Publish or perish is the unsaid rule academia. The pressure to publish may lead certain researchers to unknowingly submit to the unethical practices of predatory journals. Professional publication support, publication-related training for researchers, and academic editing services work as antidotes to these problems.
More and more academic authors and researchers are acknowledging that qualified science editors understand the challenges authors face and have a deep understanding of what reputed journals expect from a research paper. They help authors weed out concerns related to plagiarism and predatory journals by helping them choose a reputable journal and supporting the publication of ethically conducted research. Published research then goes on to form the foundation of curricula in schools, colleges, and universities, completing the rich circle of research and education.
How does Cactus Communications select the right candidates? Do you provide work from home or part-time options?
CACTUS does indeed provide work-from-home opportunities. In fact, for the past three years, we’ve been ranked among the top 20 companies in the world for remote jobs (Source: Forbes.com) (https://www.forbes.com/sites/laurashin/2018/01/17/work-from-home-2018-the-top-100-companies-for-remote-jobs/).
People sometimes take “work from home” to mean “part-time.” However, we offer several full-time work-from-home jobs, ideal for professionals in cities where we do not yet have a physical office – or for those who’d just like to save on commute time. These professionals enjoy the best of both worlds – a full-time job from the comfort of their home.
In addition, we offer contract and freelancing arrangements (primarily in editing) to those who cannot work full-time or need a more flexible schedule. The part-time options are ideal for new mothers, retired individuals, and even people with special needs.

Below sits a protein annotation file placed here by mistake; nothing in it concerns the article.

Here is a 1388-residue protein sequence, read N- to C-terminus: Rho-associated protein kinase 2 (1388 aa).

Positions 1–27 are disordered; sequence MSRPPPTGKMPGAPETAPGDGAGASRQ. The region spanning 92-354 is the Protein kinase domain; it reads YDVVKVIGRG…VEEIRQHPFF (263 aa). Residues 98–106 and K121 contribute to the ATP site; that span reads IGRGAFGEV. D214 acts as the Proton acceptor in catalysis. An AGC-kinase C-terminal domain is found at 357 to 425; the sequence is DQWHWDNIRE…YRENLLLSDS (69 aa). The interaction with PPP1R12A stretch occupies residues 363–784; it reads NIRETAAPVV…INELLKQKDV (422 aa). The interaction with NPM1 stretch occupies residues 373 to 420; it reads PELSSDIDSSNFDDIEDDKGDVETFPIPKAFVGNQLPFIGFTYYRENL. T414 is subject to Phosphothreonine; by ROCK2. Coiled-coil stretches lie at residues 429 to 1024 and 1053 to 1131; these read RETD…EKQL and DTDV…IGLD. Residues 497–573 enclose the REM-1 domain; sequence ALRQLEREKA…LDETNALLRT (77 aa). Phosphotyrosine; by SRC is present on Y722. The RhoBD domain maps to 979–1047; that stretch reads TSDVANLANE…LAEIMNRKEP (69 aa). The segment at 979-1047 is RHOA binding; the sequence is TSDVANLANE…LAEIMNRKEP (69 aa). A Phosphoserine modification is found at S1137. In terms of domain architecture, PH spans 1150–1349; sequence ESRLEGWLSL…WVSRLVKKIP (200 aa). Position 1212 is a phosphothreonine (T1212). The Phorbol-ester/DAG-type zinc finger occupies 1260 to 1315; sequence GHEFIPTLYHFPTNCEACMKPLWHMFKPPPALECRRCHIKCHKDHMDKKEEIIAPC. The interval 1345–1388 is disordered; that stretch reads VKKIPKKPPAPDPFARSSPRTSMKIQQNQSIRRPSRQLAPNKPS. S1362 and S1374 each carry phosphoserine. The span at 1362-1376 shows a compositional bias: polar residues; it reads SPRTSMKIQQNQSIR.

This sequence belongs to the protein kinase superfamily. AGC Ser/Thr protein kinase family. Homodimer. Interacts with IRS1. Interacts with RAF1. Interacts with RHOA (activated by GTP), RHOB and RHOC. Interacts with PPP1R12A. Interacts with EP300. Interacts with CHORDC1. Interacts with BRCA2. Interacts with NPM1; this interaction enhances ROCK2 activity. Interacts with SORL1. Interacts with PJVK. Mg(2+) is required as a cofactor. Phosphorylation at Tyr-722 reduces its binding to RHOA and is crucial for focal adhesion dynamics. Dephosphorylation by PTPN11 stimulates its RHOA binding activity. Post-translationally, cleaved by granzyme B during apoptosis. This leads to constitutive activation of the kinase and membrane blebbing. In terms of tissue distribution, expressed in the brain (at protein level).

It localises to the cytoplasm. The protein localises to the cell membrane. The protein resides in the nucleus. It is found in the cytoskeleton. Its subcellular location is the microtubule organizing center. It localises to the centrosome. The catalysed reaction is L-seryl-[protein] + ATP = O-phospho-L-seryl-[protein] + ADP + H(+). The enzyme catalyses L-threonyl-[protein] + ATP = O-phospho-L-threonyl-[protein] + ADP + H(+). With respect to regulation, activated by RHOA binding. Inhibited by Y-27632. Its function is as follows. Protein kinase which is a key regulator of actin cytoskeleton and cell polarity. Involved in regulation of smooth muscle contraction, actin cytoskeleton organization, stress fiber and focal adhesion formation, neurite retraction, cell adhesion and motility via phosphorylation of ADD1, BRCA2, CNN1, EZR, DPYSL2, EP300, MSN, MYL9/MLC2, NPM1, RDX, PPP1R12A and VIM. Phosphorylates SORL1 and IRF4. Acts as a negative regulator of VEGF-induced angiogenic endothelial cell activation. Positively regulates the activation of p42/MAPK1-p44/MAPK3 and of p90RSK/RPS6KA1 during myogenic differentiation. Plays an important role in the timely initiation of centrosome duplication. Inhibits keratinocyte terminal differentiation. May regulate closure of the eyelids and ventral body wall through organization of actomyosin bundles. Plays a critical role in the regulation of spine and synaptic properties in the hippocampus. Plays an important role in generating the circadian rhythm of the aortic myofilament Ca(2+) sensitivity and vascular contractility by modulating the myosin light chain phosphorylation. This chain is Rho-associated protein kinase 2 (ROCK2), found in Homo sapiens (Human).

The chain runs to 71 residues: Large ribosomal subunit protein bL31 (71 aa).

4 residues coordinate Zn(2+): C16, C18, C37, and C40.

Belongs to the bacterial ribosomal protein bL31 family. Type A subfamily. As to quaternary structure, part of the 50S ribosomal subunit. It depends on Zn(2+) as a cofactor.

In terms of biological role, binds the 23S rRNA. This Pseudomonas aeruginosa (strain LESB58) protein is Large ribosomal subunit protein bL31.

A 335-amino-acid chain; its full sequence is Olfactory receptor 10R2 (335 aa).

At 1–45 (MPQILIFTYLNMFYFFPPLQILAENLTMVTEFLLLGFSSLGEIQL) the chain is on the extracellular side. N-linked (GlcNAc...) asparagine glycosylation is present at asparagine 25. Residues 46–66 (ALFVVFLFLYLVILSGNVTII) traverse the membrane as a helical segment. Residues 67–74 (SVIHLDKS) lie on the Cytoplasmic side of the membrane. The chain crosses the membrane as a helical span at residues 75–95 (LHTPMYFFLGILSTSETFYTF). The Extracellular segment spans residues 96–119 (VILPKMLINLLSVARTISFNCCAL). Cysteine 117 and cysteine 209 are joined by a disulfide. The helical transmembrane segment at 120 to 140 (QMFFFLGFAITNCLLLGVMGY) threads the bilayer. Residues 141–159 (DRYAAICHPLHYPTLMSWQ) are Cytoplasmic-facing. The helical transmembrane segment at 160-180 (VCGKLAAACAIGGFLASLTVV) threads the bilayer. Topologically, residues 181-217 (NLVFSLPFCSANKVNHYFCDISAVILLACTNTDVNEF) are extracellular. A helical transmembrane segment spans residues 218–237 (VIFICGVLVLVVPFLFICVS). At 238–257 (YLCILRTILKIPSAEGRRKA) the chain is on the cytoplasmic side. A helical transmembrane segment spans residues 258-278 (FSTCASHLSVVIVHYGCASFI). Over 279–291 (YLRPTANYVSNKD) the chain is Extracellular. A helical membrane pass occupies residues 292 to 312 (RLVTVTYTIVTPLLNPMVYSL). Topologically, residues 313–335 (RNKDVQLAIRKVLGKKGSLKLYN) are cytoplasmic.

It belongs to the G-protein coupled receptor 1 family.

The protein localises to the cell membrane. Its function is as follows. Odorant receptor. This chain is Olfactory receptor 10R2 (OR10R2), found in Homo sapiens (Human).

Our recruitment processes differ by role. For editorial roles – which form the majority – the process begins with a preliminary screening test that allows candidates to know within 15 minutes if they make it to stage 2. Stage 2 includes one or two pieces of text to edit or critique. This gives candidates a sense of what they’d actually be doing on the job. Tests are assessed on the basis of language, comprehension, and attention to detail, and those who pass make it to the final interviews.
We are always on the lookout for talented individuals who want to make a difference by helping our researchers get published!
What kind of professional growth Cactus Communications offers?
At CACTUS, we understand that not everyone wants to be a manager, and it is this understanding that drives us to create a variety of technical roles as well as managerial ones. As an established global scholarly communication agency, our goal is to partner with our authors at every step of the publication process. This has given rise to myriad services – editing, translation, journal selection, content review, and a host of emerging services. We are proud to say that most of our new services are spearheaded and driven by our current employees. We make all new positions available to our employees. Besides, we have one of the world’s largest editing teams, and this creates several opportunities for lateral and vertical growth. Our editors have gone on to become managing editors, trainers, and quality analysts. Some have even taken on key roles in marketing, analytics, and automation.